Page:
The Corner

Schools Shutting Out Some Top Students from AP Courses

The Los Angeles Times reported last week that some high schools have made advanced placement (AP) courses open to all students regardless of ability. If an AP class is oversubscribed, the schools use a random lottery to determine who gets in, meaning some of the best students can be shut out.

This is a really bad idea. An AP course is supposed to teach college-level material, and high-school students can earn college credits if they pass one or more AP tests at the end of the year. These classes should be reserved for students who have demonstrated their potential to do high-level work. And if there is a limit on how large the classes can be, priority should be given to the students who are most likely to benefit.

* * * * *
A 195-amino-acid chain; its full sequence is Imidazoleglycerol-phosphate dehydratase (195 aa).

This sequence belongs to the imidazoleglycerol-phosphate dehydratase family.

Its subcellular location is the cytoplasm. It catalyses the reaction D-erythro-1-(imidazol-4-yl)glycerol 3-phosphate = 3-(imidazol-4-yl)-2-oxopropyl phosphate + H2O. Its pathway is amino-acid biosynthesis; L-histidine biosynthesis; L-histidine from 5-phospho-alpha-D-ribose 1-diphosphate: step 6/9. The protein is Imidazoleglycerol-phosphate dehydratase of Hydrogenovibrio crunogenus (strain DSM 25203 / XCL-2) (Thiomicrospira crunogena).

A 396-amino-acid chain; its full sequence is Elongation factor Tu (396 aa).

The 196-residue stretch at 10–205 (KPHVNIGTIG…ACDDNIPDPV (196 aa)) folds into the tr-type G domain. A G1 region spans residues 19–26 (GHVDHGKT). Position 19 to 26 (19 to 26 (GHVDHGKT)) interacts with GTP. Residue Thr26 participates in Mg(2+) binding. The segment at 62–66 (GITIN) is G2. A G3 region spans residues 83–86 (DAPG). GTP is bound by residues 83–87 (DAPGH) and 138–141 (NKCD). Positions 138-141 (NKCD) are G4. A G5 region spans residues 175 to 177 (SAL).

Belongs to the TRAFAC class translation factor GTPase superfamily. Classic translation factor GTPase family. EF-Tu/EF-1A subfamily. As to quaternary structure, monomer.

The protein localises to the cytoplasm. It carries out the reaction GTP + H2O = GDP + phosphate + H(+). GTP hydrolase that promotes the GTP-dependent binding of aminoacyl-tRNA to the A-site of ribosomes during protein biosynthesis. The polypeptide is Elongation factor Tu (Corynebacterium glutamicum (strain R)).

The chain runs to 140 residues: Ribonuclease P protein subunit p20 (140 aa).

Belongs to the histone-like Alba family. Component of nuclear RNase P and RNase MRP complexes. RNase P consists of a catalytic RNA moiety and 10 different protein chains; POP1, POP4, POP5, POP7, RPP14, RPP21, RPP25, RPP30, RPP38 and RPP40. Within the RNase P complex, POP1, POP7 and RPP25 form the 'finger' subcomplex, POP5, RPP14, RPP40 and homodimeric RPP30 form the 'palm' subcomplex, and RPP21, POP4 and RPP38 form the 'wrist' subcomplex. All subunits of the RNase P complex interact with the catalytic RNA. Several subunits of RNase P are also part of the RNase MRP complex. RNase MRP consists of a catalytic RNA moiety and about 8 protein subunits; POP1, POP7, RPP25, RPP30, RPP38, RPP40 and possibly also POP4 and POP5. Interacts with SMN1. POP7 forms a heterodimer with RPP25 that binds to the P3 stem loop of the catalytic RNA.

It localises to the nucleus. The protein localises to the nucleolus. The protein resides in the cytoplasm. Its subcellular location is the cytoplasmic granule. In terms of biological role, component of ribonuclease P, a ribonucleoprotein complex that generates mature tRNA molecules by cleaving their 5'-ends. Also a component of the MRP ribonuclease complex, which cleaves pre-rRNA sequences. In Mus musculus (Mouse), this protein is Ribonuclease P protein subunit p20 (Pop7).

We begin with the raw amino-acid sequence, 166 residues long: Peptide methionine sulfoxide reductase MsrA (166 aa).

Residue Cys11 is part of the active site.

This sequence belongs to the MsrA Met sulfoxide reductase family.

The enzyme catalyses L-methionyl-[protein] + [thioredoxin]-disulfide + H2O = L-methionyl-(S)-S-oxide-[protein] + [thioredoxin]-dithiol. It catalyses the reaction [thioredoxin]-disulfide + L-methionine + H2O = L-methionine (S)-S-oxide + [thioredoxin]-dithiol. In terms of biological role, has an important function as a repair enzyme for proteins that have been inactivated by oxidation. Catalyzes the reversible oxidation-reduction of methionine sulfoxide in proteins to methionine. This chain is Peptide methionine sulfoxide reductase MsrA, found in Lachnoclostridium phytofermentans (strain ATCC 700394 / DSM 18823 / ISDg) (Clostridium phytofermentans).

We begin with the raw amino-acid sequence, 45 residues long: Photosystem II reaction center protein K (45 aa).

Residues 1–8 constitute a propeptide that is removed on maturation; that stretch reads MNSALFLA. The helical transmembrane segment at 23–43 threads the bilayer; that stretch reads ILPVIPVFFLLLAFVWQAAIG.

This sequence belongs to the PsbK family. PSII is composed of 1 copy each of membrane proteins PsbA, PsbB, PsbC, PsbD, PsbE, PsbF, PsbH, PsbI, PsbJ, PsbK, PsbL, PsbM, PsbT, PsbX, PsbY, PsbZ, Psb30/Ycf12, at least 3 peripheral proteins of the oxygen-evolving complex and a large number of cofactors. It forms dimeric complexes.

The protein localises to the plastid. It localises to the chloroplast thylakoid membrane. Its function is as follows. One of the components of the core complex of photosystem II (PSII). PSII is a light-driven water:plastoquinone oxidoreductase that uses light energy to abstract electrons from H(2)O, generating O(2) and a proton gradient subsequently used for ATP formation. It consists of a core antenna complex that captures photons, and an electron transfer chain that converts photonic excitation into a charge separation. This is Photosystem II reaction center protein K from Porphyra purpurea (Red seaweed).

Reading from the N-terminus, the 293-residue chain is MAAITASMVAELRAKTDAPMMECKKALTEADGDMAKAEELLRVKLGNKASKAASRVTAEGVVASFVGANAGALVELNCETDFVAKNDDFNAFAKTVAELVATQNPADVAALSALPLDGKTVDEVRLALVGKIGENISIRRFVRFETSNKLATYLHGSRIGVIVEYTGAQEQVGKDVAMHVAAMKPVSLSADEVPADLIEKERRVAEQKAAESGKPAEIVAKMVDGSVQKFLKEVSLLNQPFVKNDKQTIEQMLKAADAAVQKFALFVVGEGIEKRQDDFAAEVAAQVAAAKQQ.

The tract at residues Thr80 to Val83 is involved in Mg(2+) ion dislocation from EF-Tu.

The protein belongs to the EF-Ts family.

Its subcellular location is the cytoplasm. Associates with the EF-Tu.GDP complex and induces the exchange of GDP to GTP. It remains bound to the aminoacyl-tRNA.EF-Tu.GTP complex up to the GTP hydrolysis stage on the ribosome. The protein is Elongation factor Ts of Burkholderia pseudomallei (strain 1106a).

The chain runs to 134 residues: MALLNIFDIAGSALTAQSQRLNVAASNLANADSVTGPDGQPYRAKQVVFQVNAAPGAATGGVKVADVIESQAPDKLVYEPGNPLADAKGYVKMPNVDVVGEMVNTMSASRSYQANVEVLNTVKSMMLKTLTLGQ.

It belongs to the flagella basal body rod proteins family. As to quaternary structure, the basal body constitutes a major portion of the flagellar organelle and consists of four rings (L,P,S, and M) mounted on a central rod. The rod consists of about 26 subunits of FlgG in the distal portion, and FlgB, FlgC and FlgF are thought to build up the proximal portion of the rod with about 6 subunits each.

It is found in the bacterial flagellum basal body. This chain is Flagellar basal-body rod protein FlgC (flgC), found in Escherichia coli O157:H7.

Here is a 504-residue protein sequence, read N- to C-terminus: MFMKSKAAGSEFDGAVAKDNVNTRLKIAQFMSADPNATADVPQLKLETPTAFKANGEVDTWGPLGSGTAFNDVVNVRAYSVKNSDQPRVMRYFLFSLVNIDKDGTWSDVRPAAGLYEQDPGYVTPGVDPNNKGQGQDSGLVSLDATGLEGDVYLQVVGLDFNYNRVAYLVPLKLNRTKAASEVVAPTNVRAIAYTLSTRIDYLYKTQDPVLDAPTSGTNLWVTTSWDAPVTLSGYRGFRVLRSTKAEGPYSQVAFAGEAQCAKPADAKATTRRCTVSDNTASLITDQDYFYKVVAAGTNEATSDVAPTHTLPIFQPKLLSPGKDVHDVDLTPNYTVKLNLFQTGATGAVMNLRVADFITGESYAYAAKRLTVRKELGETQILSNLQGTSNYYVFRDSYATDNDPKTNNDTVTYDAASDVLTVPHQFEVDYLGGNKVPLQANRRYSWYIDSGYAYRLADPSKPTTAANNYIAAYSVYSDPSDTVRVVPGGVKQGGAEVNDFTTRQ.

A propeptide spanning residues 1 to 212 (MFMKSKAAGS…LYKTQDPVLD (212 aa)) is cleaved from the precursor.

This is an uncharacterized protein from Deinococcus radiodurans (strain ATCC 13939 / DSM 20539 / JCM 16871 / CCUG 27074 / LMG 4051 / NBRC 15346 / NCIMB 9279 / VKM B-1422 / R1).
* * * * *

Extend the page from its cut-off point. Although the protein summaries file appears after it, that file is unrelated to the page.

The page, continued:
What’s going on here? One might be tempted to blame the policy on testing companies. I recently wrote about how the College Board foments a yearly panic over low SAT scores in order to keep the test relevant. Not surprisingly, the College Board is also pushing open enrollment in AP courses. The College Board sells the SAT ($51) and the various AP tests ($89 each).

But the problem runs much deeper than one organization trying to sell tests. Schools increasingly pursue egalitarian outcomes rather than tailor instruction to students based on their individual needs. Kids at both ends of the ability spectrum are hurt in the process.

It’s ironic how tests have been re-purposed in the service of egalitarianism. The SAT is normally used by selective colleges to help differentiate applicants, but now the College Board uses it to push a college-for-all ideology. AP courses were intended to give an extra challenge to the most capable students, but now the same courses are seen as tools for closing the achievement gap. Welcome to the strange world of American education policy.

Jason Richwine is a public-policy analyst and a contributor to National Review Online.

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